29 July 2014
The United States is to set up centres to train Africa’s next generation of political and economic leaders – starting next year with centres in Senegal, Ghana, South Africa and Kenya – as it moves to expand US President Barack Obama’s Young African Leaders Initiative.
Obama made this announcement in Washington on Monday during a meeting with a group of 500 young Africans who were chosen from nearly 50 000 applicants from across the continent to participate in the Washington Fellowship exchange programme, part of the Young African Leaders Initiative.
He also announced that the exchange programme – which gives Africans aged 25 to 35 the opportunity to study at the top 20 universities in the US – was being renamed the Mandela Washington Fellowship for Young African Leaders, in honour of the former South African president.
According to news agency Bloomberg, the US Agency for International Development would be providing $38-million to set up the first four leadership centres. Obama said that US universities, African institutions and business partners like Microsoft and MasterCard Foundation would also be partnering on setting up and running the centres.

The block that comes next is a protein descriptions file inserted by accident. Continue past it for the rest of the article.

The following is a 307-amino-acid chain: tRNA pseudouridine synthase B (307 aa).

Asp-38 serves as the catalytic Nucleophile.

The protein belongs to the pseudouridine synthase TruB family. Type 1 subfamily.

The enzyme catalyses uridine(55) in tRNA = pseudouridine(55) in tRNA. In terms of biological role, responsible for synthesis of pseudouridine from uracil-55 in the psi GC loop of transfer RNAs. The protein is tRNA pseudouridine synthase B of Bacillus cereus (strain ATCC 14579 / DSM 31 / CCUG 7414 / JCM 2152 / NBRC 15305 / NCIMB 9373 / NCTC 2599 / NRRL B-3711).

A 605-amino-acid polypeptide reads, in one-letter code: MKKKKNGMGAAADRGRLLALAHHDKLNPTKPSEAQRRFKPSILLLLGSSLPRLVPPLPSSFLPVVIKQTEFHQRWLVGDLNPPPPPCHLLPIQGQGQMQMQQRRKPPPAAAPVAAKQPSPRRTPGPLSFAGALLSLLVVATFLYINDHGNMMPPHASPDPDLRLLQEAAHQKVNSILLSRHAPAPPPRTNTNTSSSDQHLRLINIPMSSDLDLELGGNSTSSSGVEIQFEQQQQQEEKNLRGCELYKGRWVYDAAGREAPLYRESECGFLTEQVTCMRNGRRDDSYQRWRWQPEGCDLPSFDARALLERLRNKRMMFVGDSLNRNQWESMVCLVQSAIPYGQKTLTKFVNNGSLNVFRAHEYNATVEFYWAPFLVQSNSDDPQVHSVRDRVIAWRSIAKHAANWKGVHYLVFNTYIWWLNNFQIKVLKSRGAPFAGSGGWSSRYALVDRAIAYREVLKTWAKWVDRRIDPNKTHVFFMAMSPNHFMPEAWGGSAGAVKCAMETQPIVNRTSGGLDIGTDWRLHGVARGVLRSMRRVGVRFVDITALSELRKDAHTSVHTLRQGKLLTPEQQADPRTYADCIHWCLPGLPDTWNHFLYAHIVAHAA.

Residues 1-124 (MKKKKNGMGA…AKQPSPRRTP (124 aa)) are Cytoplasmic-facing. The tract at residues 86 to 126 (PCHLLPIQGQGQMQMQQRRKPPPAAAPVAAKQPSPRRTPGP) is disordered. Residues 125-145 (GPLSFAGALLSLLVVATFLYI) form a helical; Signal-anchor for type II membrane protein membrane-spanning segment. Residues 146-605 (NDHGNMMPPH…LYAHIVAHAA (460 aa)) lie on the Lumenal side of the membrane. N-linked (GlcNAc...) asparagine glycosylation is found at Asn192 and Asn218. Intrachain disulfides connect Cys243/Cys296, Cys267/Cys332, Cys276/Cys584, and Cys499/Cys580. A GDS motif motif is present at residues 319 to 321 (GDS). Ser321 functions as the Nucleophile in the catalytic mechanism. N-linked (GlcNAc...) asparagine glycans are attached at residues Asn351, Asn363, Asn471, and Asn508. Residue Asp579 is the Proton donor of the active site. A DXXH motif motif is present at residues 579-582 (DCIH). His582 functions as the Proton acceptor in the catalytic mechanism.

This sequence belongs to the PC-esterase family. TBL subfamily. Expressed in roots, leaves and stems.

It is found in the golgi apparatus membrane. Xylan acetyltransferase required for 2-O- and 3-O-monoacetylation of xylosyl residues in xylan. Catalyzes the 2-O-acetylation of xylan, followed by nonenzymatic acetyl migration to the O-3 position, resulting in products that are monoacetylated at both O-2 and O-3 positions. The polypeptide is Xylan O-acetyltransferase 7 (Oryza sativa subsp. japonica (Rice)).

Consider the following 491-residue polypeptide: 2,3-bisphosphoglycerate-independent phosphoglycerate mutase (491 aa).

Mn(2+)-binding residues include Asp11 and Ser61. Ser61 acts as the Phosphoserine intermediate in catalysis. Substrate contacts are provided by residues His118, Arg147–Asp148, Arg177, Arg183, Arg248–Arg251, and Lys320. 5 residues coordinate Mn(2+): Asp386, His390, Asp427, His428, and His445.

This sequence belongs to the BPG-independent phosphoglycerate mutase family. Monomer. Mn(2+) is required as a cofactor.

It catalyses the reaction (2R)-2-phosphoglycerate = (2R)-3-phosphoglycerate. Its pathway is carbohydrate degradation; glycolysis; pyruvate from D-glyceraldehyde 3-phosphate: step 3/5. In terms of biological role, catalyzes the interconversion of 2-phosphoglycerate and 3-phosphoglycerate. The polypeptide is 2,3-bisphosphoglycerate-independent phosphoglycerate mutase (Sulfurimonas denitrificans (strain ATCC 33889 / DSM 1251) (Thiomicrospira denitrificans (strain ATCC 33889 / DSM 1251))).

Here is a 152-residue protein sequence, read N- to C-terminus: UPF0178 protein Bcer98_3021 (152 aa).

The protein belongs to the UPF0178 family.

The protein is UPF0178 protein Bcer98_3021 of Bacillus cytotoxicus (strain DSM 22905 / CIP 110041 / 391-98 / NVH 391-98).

“Starting next year, young Africans can come to these centres to network, access the latest technology, and get training in management and entrepreneurship,” Obama said. “The first centers will be located in Senegal, Ghana, South Africa and Kenya – and will provide tens of thousands of young Africans the resources they need to put their ideas into action.”
According to the White House, the Young African Leaders Initiative was launched by Obama in 2010 “as part of a long-term investment in the next generation of African leaders. It aims to sharpen their skills, to improve their networks, and to strengthen partnerships between the United States and Africa for years to come”.
Obama told his audience on Monday that “even as we acknowledge the real hardships that so many Africans face every day, we have to make sure that we’re all seizing the extraordinary potential of today’s Africa, the youngest and fastest-growing continent.”
The Young African Leaders Initiative, he said, “is about capitalizing on the creativity and talent of Africa’s young leaders by empowering them with the skills, training, and technology necessary to make lasting change and meaningful progress back home.”
Next week, Obamba will be hosting the first US-Africa Leaders Summit, representing the largest gathering that any American president has hosted with African heads of state and government.